COMPENDIUM OF PROMISING PRACTICES TO REDUCE VIOLENCE AND INCREASE SAFETY OF ABORIGINAL WOMEN IN CANADA – COMPENDIUM ANNEX: DETAILED PRACTICE DESCRIPTIONS
Healing and Renewal of Family Roles and Responsibilities
- Program name:
Appreciative Inquiry (Program for Men who use Violence)
The Department of Justice, Government of the Northwest Territories
Yellowknife, Northwest Territories
- Target Group:
Northwest Territory men of all ages and cultural backgrounds.
- Contact Name:
Rebecca Latour, Family Violence Analyst
The Coalition Against Family Violence has been researching men's healing programs since 2004. The Appreciative Inquiry research process was carried out in the summer of 2010. This research process has led to the development of a healing program pilot project for men who use violence. The name of this healing program is "A Program for Men Who Use Abuse in their Intimate Relationships". This program is now in the testing stage (February 2012).
- Goals & Objectives:
To raise public awareness about the ways men choose non-violent and respectful actions instead of abusive or violent actions; to produce a video, "Non-Violence, A Strength-Based Community Inquiry", with facilitator notes, for use with men throughout the NWT; and to provide a research-based foundation for the development of the healing.
- Traditional/Indigenous ways:
All the men interviewed for the video "Non-Violence, A Strength-Based Community Inquiry" described the importance of the land, and traditional wisdom/customs, in their own healing journeys. Most of the men discussed the many ways in which their Elders had assisted them.
- Components of program:
The Appreciative Inquiry (Program for Men who use Violence) research process was composed of the following components: hiring of an appreciative inquiry research team from the Centre for Response Based Approach; seeking permission from chiefs and First Nation band councils, in twelve NWT communities, to approach community men who might be willing to be interviewed for the video; locating, interviewing and filming men in twelve NWT communities; asking the men to speak about how they overcame the use of violence in their own lives and asking them to offer advice to other men who wish to leave violence behind them; distributing the resulting video, "Non-Violence, A Strength-Based Community Inquiry", throughout the NWT; and producing a twenty week healing program pilot project, "A Program for Men Who Use Abuse in their Intimate Relationships".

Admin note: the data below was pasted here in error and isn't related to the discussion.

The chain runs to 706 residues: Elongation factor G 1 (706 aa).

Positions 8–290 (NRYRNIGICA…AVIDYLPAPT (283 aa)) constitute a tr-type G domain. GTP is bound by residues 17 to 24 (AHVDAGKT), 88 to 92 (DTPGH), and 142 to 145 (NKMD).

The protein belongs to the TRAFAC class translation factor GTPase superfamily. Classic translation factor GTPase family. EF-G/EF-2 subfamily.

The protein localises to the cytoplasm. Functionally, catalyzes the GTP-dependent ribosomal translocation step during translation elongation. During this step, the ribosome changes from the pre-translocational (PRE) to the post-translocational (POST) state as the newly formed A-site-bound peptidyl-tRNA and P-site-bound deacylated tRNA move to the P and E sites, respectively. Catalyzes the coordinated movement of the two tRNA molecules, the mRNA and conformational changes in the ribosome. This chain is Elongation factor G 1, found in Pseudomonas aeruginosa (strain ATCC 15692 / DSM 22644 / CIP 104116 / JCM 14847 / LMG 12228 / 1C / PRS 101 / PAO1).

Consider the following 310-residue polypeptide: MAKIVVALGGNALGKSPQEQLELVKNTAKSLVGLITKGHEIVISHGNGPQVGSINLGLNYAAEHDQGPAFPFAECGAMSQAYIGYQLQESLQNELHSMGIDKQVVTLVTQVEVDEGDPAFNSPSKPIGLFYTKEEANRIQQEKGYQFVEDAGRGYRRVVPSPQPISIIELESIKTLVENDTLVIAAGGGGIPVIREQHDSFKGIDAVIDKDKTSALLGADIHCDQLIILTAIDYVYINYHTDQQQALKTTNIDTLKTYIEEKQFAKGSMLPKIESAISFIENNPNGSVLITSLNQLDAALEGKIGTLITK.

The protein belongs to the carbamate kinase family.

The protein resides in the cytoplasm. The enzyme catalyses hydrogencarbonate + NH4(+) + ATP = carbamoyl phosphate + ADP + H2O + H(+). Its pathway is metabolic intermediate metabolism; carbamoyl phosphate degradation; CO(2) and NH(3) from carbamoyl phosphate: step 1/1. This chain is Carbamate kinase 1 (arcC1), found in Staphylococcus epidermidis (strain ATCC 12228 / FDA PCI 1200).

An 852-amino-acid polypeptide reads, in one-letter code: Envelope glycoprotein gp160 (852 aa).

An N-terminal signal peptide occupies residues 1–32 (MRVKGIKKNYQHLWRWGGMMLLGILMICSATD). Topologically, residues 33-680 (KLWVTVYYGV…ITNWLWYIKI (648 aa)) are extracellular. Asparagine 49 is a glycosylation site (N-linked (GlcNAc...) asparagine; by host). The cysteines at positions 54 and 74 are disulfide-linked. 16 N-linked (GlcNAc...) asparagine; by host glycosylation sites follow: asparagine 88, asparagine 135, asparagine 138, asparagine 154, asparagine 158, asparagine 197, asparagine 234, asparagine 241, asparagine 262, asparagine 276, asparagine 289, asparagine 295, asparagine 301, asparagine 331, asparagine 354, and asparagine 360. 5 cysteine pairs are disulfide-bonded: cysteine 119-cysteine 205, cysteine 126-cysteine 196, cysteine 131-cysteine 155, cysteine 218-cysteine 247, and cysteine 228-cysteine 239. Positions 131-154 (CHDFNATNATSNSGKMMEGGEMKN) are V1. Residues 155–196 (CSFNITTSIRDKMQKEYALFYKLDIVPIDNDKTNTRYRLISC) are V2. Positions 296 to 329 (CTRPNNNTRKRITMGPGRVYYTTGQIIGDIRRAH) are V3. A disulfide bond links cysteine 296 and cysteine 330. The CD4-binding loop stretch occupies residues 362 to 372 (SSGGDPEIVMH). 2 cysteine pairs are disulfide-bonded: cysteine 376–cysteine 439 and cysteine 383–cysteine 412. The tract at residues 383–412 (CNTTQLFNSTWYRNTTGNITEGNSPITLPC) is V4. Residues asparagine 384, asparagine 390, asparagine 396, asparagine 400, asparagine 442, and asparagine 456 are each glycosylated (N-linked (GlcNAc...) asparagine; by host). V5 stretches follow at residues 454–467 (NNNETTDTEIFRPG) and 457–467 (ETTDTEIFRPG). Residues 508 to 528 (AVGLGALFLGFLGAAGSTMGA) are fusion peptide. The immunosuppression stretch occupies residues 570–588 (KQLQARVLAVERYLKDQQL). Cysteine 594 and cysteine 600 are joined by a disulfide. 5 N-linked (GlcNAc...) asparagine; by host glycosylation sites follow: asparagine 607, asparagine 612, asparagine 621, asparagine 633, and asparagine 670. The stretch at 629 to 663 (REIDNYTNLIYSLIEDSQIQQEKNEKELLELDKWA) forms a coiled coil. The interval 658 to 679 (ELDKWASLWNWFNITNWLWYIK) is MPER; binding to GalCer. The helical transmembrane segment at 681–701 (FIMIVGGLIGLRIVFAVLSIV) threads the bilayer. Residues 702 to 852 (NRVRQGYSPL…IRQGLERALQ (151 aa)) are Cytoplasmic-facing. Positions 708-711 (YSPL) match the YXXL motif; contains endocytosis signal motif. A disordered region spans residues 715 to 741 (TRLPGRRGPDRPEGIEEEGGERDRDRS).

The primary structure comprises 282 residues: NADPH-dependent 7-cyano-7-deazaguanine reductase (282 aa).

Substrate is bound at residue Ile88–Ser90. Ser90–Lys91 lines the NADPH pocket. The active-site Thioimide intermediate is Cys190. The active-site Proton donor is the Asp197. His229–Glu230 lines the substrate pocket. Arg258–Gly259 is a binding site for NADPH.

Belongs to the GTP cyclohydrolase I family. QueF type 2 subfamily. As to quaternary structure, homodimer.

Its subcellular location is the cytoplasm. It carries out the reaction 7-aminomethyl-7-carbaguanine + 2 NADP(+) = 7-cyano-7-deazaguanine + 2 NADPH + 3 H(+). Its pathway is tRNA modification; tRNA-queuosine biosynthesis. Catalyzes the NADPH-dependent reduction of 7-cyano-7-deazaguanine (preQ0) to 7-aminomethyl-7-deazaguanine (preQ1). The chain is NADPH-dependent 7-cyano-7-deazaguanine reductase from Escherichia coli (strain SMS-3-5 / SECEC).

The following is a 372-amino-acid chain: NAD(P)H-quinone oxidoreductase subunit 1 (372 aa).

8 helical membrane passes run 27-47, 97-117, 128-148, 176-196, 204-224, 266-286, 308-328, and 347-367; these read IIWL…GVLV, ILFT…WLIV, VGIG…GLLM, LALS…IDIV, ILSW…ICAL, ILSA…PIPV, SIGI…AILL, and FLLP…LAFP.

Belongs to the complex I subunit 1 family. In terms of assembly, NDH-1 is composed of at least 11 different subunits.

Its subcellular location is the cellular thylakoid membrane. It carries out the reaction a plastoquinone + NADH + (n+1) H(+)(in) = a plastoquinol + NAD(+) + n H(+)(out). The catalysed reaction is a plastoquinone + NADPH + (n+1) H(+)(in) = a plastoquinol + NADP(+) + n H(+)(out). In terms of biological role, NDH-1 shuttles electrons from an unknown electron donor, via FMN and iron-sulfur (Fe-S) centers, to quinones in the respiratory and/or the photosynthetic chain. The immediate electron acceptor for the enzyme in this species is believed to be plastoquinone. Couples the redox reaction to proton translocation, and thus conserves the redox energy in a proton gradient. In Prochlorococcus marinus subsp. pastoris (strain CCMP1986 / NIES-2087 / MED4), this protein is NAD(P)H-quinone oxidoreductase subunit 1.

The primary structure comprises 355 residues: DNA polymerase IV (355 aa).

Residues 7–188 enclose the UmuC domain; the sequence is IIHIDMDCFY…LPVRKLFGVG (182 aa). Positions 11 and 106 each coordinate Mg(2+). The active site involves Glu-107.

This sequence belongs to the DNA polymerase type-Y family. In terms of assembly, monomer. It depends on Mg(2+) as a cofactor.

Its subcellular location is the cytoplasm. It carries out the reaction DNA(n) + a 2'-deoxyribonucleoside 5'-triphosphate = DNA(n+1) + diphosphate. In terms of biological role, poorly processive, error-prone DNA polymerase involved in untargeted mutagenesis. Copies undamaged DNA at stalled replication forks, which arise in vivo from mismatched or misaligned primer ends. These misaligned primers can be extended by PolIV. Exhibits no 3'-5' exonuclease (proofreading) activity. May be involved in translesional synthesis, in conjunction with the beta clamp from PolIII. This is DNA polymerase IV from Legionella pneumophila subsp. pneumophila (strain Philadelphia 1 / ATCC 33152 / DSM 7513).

- Services/How they work:
Services are not ongoing as this was a data gathering process for a potential pilot project.
Funding is provided by the NWT Department of Justice. Some initial funding was also received from the Department of Public Safety Canada's National Crime Prevention Centre.
Relationships and Stakeholders
- Involvement of Target Groups:
The Appreciative Inquiry (Program for Men who use Violence) research process involved women in the planning process. In particular, the Coalition Against Family Violence (a group of agencies and government departments) was instrumental in the design and direction of the research process.
Yellowknife YWCA; the Centre for Northern Families; the John Howard Society; the Salvation Army; the NWT Status of Women Council; the NWT Department of Health and Social Services; RCMP; the NWT Department of Justice
- Other relationships:
Details of Program Evaluation
No evaluation has been completed.
- Highlights of Evaluation Findings:
- Measures of Success:
Success may be partially measured by reduced charges and convictions of men for the use of violence in their personal relationships. Success may also be measured by men's increased participation levels in various types of healing programs (including traditional and contemporary healing approaches).
The Appreciative Inquiry (Program for Men who use Violence) research process has given NWT men an opportunity to tell their own story of recovery from the use of violence.
Things to Know to Replicate
- Replication Advice:
The program is considered replicable. A reasonable level of funding is necessary to carry out a research process over a large territory. The production of a video is also expensive.
Adequate funding and trained staff are necessary for the program to succeed.
- Date modified: